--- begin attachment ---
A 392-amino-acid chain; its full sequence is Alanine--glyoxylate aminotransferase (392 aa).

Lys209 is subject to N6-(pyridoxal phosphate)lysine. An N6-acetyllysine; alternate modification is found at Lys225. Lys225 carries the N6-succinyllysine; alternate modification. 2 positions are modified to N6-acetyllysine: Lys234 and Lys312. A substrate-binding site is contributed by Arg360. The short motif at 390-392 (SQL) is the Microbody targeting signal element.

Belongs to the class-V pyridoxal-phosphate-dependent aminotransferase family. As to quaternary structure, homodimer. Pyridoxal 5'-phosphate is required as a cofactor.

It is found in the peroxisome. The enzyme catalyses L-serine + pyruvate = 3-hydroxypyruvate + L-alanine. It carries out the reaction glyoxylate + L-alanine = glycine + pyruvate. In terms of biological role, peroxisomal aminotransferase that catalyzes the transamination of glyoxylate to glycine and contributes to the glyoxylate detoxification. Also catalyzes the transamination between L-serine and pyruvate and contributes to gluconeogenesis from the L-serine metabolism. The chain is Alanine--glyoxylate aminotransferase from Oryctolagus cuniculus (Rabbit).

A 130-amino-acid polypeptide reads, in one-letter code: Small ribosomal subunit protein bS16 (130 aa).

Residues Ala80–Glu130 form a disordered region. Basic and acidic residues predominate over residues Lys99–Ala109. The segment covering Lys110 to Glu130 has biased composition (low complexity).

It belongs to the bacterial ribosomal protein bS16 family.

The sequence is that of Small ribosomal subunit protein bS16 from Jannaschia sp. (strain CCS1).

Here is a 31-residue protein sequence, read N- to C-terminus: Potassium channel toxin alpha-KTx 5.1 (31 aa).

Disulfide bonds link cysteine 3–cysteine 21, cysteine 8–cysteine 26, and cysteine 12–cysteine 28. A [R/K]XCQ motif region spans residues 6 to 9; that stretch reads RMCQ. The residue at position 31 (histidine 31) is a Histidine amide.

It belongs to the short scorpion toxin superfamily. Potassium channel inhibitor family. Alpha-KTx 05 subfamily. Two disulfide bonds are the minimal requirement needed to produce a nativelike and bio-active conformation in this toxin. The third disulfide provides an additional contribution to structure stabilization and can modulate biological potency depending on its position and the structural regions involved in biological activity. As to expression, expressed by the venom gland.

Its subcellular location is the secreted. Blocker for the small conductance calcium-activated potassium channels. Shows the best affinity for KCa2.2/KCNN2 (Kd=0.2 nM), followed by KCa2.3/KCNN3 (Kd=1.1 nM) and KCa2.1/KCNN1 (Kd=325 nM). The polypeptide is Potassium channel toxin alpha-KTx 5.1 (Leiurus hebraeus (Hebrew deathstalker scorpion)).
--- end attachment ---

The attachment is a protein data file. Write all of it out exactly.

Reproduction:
A 392-amino-acid chain; its full sequence is Alanine--glyoxylate aminotransferase (392 aa).

Lys209 is subject to N6-(pyridoxal phosphate)lysine. An N6-acetyllysine; alternate modification is found at Lys225. Lys225 carries the N6-succinyllysine; alternate modification. 2 positions are modified to N6-acetyllysine: Lys234 and Lys312. A substrate-binding site is contributed by Arg360. The short motif at 390-392 (SQL) is the Microbody targeting signal element.

Belongs to the class-V pyridoxal-phosphate-dependent aminotransferase family. As to quaternary structure, homodimer. Pyridoxal 5'-phosphate is required as a cofactor.

It is found in the peroxisome. The enzyme catalyses L-serine + pyruvate = 3-hydroxypyruvate + L-alanine. It carries out the reaction glyoxylate + L-alanine = glycine + pyruvate. In terms of biological role, peroxisomal aminotransferase that catalyzes the transamination of glyoxylate to glycine and contributes to the glyoxylate detoxification. Also catalyzes the transamination between L-serine and pyruvate and contributes to gluconeogenesis from the L-serine metabolism. The chain is Alanine--glyoxylate aminotransferase from Oryctolagus cuniculus (Rabbit).

A 130-amino-acid polypeptide reads, in one-letter code: Small ribosomal subunit protein bS16 (130 aa).

Residues Ala80–Glu130 form a disordered region. Basic and acidic residues predominate over residues Lys99–Ala109. The segment covering Lys110 to Glu130 has biased composition (low complexity).

It belongs to the bacterial ribosomal protein bS16 family.

The sequence is that of Small ribosomal subunit protein bS16 from Jannaschia sp. (strain CCS1).

Here is a 31-residue protein sequence, read N- to C-terminus: Potassium channel toxin alpha-KTx 5.1 (31 aa).

Disulfide bonds link cysteine 3–cysteine 21, cysteine 8–cysteine 26, and cysteine 12–cysteine 28. A [R/K]XCQ motif region spans residues 6 to 9; that stretch reads RMCQ. The residue at position 31 (histidine 31) is a Histidine amide.

It belongs to the short scorpion toxin superfamily. Potassium channel inhibitor family. Alpha-KTx 05 subfamily. Two disulfide bonds are the minimal requirement needed to produce a nativelike and bio-active conformation in this toxin. The third disulfide provides an additional contribution to structure stabilization and can modulate biological potency depending on its position and the structural regions involved in biological activity. As to expression, expressed by the venom gland.

Its subcellular location is the secreted. Blocker for the small conductance calcium-activated potassium channels. Shows the best affinity for KCa2.2/KCNN2 (Kd=0.2 nM), followed by KCa2.3/KCNN3 (Kd=1.1 nM) and KCa2.1/KCNN1 (Kd=325 nM). The polypeptide is Potassium channel toxin alpha-KTx 5.1 (Leiurus hebraeus (Hebrew deathstalker scorpion)).